One of my earliest efforts at sincerity fell flat. I was in my first year at a new school, in the fourth grade. I wasn’t all that new, a few months in, but still feeling my way through the social maze ( I am pretty introverted, and I was much more so back then; I made friends and settled in, but really getting in a groove would take until the following school year).

Two guys in the class who were good friends were Roman and Steve. I remember Roman as a bit of a tough guy, although not a bully, and Steve was wisecracking, easygoing kid. Roman had a nickname for Steve that included a racial epithet. It was not meant to be insulting, even I could see that.

So why then did I feel the need to say something about this? My conscience? Misplaced sincerity? Youthful naivete? Yeah, I’ll go with that last one. Here I am, the newest kid in class, and I think I know better than anyone else, including the two guys directly involved.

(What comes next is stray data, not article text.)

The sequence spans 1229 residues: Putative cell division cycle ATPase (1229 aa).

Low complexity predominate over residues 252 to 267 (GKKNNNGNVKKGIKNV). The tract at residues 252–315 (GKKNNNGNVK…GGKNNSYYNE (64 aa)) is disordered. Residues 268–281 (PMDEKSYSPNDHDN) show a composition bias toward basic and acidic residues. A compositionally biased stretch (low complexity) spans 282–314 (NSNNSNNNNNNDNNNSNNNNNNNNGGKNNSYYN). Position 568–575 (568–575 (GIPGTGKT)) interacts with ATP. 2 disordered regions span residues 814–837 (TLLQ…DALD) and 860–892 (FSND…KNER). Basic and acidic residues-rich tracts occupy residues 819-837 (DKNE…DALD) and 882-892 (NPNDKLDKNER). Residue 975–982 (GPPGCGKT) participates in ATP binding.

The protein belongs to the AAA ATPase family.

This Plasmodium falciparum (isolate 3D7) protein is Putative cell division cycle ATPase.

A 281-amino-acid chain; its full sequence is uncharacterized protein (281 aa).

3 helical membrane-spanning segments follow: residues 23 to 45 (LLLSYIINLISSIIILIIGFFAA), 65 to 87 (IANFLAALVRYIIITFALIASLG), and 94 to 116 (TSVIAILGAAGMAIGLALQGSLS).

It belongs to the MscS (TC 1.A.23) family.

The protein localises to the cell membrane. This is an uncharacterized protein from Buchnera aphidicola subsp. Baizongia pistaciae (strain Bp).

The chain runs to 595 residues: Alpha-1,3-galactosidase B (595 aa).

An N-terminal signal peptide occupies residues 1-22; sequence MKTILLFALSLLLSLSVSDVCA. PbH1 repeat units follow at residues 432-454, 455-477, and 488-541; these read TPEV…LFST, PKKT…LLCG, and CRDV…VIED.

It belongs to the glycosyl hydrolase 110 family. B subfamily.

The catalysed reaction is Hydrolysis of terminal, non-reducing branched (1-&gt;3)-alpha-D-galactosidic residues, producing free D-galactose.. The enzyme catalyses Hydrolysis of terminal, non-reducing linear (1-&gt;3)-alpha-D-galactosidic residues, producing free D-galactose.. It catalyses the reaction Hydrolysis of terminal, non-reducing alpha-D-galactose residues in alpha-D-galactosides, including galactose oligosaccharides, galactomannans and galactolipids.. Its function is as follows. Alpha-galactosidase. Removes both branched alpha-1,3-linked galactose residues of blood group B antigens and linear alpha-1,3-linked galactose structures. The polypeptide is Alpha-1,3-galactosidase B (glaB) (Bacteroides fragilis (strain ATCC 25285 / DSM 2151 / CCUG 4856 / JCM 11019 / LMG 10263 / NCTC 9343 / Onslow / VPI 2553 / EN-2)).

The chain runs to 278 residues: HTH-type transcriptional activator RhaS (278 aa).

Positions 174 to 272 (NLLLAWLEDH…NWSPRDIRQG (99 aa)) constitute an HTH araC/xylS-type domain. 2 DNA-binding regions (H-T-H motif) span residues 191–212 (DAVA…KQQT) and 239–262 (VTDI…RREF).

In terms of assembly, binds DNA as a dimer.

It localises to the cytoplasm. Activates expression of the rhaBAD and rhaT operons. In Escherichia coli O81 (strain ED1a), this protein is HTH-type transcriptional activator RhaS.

Well, I told Roman one day that the nickname he had for Steve wasn’t a nice one. I said that maybe it hurt Steve’s feelings. Now, you must understand the level of sincerity I felt in this moment. I knew very well that the word included in the nickname was not nice; it was well-known that this was not a nice word, that it wasn’t part of the public discourse. I mean, even in my young mind I knew this was ‘common knowledge’. And having that knowledge in my possession  compelled me, as a nice kid, to share it with this other kid who obviously did not get it.

I felt good about this. It was not self-righteousness or even ego (I don’t think) as I was probably too young to be motivated by those things–that would happen quite easily as I moved into adolescence and then adulthood. No, as a church-going kid I really felt like I was sharing some insight that these kids didn’t get, but which they’d appreciate.

It was not to be. Roman’s response was a curt and emphatic ‘F— you, Adam’. And that was that. It did not fully teach me to mind my own beeswax, but it was a start, that’s for sure.